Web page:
The annexed engraving represents a device for winding a watch by means of the motion of the wearer's body in walking, which has been patented by A. R. Von Loehr, of Vienna, and described in the Horological Journal.
It will be observed that the mechanism is in principle the same as that which constitutes the pedometer. The inventor is aware that the motion of a weighted lever has been used before for winding a watch, but he claims to have overcome the objections existing in former arrangements.
A weighted lever, G is pivoted at one end, and kept in its normal position against the upper of two banking pins, as shown, by the long curved spring. The strength of this spring is so adjusted that the motion of the body in walking is sufficient to cause the lever to descend to the lower banking pin at each step. There is a ratchet-wheel with very fine teeth, pivoted at the same center as the weighted lever, and fixed to the lever is a pawl, A, which engages with a ratchet-wheel. It is considered a special feature of the invention that this pawl is made very elastic, in order to take up the strain arising from any tendency of the pendulum to vibrate after the main-spring has been fully wound up. A is the barrel arbor, and the connection between it and the ratchet-wheel is made by means of a train of wheels, as shown; B is a second pawl to prevent the return of lie ratchet wheel.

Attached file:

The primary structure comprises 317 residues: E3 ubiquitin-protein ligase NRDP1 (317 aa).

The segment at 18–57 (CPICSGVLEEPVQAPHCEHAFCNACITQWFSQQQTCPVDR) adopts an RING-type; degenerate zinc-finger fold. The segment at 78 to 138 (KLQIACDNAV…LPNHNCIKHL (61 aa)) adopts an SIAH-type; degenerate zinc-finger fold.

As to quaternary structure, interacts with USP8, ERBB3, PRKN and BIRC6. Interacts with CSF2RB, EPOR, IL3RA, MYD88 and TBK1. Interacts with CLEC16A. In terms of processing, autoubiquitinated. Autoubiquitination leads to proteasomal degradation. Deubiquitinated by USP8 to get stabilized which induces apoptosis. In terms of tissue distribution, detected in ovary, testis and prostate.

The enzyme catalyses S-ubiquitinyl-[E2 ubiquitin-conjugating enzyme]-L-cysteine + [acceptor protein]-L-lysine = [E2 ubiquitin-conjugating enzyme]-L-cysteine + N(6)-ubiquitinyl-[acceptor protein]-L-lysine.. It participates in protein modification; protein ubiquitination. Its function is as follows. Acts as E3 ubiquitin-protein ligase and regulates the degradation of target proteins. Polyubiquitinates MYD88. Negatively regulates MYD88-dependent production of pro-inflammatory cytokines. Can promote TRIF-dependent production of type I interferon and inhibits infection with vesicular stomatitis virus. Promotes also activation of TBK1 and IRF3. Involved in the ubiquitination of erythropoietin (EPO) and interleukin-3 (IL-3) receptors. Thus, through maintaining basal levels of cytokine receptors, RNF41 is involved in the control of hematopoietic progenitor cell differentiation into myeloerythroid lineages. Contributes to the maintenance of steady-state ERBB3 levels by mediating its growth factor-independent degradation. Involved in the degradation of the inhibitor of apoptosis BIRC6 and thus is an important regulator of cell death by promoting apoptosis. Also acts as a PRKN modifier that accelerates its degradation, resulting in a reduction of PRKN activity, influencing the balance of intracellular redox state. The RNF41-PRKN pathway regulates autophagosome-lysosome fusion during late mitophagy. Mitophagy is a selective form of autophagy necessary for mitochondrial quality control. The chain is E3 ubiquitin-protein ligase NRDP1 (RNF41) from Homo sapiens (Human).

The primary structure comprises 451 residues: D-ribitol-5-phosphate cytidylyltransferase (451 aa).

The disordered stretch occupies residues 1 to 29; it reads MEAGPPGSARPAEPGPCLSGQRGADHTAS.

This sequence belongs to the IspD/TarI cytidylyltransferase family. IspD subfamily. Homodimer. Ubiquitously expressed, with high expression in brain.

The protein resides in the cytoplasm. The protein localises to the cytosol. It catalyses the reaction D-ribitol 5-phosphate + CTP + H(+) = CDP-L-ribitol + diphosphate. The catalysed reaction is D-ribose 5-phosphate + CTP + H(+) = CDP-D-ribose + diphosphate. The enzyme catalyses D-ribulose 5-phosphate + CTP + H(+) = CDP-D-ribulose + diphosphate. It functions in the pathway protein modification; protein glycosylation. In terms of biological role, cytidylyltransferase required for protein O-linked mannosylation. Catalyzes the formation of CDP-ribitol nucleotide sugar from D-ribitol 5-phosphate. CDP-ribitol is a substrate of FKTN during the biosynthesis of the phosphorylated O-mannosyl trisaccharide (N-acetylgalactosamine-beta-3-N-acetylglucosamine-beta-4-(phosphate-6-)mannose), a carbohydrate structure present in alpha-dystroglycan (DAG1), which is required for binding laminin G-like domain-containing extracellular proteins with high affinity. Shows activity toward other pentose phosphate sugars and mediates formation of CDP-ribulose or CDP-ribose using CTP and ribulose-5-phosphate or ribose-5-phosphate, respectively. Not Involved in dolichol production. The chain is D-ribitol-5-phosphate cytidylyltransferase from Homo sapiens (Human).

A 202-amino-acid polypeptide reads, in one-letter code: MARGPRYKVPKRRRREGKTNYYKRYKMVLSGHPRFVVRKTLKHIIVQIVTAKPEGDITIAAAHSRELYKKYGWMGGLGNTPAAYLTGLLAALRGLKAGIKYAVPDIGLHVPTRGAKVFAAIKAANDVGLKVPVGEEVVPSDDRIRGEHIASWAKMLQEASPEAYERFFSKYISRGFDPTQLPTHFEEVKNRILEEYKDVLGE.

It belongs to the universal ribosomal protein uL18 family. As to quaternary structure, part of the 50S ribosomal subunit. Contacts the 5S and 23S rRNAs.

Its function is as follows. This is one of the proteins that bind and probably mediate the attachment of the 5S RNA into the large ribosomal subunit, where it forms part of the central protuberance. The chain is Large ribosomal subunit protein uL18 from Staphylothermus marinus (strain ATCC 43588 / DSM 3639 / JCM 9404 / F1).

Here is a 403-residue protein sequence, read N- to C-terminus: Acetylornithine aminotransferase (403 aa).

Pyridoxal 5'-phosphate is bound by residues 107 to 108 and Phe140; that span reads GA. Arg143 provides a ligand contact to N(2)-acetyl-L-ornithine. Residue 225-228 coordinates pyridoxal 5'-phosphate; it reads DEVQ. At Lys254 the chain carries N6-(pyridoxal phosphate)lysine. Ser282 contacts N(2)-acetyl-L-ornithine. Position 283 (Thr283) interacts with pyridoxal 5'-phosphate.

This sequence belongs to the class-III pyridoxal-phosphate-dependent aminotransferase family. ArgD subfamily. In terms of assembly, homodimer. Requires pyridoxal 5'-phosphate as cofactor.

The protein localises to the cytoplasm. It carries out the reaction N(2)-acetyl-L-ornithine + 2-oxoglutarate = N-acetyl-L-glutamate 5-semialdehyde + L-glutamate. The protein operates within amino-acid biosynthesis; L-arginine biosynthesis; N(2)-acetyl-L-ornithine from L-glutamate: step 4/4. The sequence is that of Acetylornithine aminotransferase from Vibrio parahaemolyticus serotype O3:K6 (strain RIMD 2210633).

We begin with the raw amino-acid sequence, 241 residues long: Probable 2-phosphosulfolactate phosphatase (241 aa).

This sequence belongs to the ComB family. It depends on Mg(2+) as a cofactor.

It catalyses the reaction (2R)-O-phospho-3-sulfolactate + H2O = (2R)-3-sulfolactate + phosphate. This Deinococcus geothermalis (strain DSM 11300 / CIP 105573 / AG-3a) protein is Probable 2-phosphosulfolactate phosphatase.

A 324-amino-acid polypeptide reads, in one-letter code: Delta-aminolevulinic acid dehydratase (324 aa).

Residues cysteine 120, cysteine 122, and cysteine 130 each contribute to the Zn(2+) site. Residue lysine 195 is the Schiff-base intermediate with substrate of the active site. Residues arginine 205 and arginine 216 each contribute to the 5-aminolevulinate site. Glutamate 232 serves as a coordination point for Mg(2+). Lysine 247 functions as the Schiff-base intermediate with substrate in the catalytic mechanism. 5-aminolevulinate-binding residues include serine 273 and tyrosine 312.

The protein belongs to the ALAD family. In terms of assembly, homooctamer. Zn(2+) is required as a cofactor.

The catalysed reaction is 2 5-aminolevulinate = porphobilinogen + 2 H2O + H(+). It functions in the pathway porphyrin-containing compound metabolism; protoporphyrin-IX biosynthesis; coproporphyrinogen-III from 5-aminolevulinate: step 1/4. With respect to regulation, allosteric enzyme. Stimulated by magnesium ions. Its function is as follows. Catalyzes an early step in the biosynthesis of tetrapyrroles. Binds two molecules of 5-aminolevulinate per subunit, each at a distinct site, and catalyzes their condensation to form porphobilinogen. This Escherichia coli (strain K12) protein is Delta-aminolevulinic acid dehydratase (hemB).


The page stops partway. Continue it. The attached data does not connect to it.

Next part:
It is urged that a watch wound in this automatic manner yields a better rate, by reason of the lesser range of main-spring in use, than when wound in the ordinary way.
In connection with this invention is an up and down indicator, with a revolving dial, which does not need special description.
For setting hands there is a disk, B. which has a milled surface, slightly cupped to suit the point of the finger.
Scientific American March 5, 1881